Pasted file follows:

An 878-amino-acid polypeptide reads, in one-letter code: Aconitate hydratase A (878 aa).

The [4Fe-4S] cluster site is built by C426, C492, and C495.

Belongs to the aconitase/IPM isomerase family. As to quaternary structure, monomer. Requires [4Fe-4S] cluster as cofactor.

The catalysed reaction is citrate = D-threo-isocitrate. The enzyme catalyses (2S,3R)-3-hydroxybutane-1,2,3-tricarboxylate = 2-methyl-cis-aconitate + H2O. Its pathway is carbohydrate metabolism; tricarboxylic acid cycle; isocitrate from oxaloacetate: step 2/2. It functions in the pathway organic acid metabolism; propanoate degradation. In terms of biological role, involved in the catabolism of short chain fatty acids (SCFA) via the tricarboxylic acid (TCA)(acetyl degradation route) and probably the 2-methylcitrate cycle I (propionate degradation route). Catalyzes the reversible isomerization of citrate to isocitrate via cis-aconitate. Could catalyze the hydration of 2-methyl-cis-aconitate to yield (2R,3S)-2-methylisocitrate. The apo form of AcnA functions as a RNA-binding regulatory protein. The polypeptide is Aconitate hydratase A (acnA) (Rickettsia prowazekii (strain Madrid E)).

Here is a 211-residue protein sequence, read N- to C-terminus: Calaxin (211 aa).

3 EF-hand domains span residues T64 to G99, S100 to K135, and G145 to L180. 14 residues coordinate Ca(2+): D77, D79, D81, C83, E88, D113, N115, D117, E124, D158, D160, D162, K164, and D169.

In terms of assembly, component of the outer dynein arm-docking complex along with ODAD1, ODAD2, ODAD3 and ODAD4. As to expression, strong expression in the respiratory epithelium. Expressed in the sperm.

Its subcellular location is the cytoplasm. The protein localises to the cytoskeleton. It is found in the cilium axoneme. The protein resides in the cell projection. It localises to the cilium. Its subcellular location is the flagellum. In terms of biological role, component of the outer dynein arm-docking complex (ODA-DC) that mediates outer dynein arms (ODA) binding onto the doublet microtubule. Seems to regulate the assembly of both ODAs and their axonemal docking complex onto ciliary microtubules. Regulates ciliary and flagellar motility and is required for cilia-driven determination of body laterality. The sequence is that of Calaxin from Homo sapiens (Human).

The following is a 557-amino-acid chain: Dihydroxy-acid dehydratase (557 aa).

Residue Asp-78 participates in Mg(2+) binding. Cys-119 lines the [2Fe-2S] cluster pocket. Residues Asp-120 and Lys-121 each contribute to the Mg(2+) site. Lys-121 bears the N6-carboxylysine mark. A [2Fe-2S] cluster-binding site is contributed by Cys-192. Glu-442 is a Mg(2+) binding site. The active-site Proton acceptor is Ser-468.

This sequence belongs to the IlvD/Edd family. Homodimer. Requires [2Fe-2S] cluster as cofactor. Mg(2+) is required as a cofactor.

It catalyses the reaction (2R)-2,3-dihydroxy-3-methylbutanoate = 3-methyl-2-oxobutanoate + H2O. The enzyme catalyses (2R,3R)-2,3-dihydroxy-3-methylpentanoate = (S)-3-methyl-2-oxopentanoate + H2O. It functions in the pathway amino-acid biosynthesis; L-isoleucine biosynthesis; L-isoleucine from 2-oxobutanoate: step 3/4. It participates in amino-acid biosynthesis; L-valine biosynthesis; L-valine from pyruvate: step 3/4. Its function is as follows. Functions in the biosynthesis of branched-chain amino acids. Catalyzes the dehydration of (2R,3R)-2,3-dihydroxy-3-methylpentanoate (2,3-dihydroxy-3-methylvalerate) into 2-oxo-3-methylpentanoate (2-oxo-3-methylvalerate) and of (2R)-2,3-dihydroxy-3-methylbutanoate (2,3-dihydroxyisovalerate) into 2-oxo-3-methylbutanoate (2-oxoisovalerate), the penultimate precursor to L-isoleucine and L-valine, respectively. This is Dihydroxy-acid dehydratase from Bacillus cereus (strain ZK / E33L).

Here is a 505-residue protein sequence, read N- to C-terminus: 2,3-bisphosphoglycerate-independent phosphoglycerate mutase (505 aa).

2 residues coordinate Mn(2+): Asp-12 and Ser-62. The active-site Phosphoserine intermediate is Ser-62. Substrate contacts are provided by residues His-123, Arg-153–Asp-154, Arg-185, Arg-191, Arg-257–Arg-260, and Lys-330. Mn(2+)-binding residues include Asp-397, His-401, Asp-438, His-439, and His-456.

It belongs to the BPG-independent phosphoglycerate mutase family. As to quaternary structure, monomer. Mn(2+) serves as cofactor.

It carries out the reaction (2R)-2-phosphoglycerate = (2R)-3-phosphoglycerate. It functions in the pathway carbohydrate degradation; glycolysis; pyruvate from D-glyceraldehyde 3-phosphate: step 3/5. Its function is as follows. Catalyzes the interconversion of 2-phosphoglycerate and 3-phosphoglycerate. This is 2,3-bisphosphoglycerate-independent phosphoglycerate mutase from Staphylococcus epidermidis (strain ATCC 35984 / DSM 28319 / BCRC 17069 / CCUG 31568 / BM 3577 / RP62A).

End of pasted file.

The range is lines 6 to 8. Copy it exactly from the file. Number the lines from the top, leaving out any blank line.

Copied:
3 EF-hand domains span residues T64 to G99, S100 to K135, and G145 to L180. 14 residues coordinate Ca(2+): D77, D79, D81, C83, E88, D113, N115, D117, E124, D158, D160, D162, K164, and D169.

In terms of assembly, component of the outer dynein arm-docking complex along with ODAD1, ODAD2, ODAD3 and ODAD4. As to expression, strong expression in the respiratory epithelium. Expressed in the sperm.

Its subcellular location is the cytoplasm. The protein localises to the cytoskeleton. It is found in the cilium axoneme. The protein resides in the cell projection. It localises to the cilium. Its subcellular location is the flagellum. In terms of biological role, component of the outer dynein arm-docking complex (ODA-DC) that mediates outer dynein arms (ODA) binding onto the doublet microtubule. Seems to regulate the assembly of both ODAs and their axonemal docking complex onto ciliary microtubules. Regulates ciliary and flagellar motility and is required for cilia-driven determination of body laterality. The sequence is that of Calaxin from Homo sapiens (Human).